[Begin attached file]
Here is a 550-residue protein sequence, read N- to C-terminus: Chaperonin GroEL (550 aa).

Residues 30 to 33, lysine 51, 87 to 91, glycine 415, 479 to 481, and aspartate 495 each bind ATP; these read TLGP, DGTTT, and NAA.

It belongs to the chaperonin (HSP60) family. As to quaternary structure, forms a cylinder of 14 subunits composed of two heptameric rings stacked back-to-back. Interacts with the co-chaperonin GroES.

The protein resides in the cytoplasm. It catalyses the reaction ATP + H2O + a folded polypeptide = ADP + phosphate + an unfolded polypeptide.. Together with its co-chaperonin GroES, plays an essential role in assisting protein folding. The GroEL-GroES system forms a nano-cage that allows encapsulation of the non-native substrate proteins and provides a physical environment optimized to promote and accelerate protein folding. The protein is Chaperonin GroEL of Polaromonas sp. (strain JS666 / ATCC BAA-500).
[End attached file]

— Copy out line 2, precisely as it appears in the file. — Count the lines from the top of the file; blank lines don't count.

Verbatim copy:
Residues 30 to 33, lysine 51, 87 to 91, glycine 415, 479 to 481, and aspartate 495 each bind ATP; these read TLGP, DGTTT, and NAA.